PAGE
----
Forecast for Kharitonov: Sergei will face the winner of the April 9 fight between Josh Barnett and Brett Rogers. The semifinals could take place as early as June.

Forecast for Arlovski: With four straight defeats, three of which have come by way of devastating knockout, it is probably time for the “Pitbull” to hang up his gloves and focus on acting full time. He already starred in “Universal Soldier: Regeneration” alongside Jean-Claude Van Damme and Dolph Lundgren in 2009.

Antonio Silva def. Fedor Emelianenko -- TKO (Doctor Stoppage) 5:00 R2

What happened: Was it age that caught up with Fedor? Was it his desire to prove that he is still No. 1 that waned? Did he simply not have the hunger for one more great run? The fact of the matter is that Emelianenko, the former undisputed top heavyweight in MMA and possibly the greatest fighter to have ever lived, lost. He did not get caught. It was no fluke. Fedor was simply beaten down and properly stopped after eating a barrage of Silva’s plate-sized fists.

The “Last Emperor” did start off well, hurling the bricks attached to the ends of his arms into Silva’s face, but the Brazilian behemoth did not flinch. Midway through the round, Bigfoot attempted to slam his way out of a Fedor guillotine attempt. Emelianenko defended the throw and went to work from half guard, attempting the same kimura that he used to finish Kevin Randleman and Mark Hunt, but Silva powered out of the hold and got back to his feet. With 10 seconds to go in the first round, Silva took down the Russian in a portent of things to come in the second stanza.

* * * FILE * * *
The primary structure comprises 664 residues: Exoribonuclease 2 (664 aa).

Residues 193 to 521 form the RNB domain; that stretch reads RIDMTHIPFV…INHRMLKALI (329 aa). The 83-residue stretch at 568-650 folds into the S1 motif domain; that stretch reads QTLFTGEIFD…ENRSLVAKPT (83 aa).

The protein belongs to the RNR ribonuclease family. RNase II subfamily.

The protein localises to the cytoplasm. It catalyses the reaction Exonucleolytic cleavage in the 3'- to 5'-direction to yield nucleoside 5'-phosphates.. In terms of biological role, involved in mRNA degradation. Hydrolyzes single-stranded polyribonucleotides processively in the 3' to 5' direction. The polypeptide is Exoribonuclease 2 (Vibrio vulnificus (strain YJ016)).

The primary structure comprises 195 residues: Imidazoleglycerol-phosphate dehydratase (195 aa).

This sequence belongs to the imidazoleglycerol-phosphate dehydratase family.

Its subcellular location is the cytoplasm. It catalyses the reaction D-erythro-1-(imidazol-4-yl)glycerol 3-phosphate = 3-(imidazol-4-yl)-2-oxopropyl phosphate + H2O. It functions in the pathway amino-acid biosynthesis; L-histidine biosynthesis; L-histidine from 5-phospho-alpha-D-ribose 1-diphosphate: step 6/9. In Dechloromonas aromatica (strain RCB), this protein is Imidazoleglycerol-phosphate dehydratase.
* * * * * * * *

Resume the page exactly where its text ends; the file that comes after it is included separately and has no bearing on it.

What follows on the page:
In the next round, Silva wasted no time in taking Fedor down again. Bigfoot used his 55-pound weight advantage wisely, landing heavy blows from top position. Silva passed to side control, north-south position and ended up mounting the living legend with 3:35 to go. After raining down punches for a minute, Silva attempted an arm-triangle choke, which Fedor survived on sheer willpower.

With 90 seconds left in the round, both men were exhausted. In the final moments, Silva rolled for a kneebar, prompting Fedor to counter with a leg lock of his own. Neither man was able to pull off the fight-ending submission before the bell. Between rounds, the New Jersey State Athletic Control Board’s cageside doctor advised referee Dan Miragliotta to stop the contest due to Emelianenko’s right eye being completely swollen shut.

Forecast for Silva: Bigfoot will face the winner of April 9’s Alistair Overeem-Fabricio Werdum fight. The semifinals could take place as early as June.

Forecast for Emelianenko: In his post-fight interview, Fedor strongly hinted at retiring from the sport of mixed martial arts. There were rumors that Emelianenko wanted to quit after his loss to Werdum, and that M-1 Global CEO Vadim Finkelchtein talked him into continuing his career. Emelianenko does have two fights remaining on his contract with Strikeforce, but that also most likely contains a retirement clause. Only time will tell what is next for the Last Emperor.

Contact Tim at www.facebook.com/Rossonero1 or follow him on twitter @Rossonero1.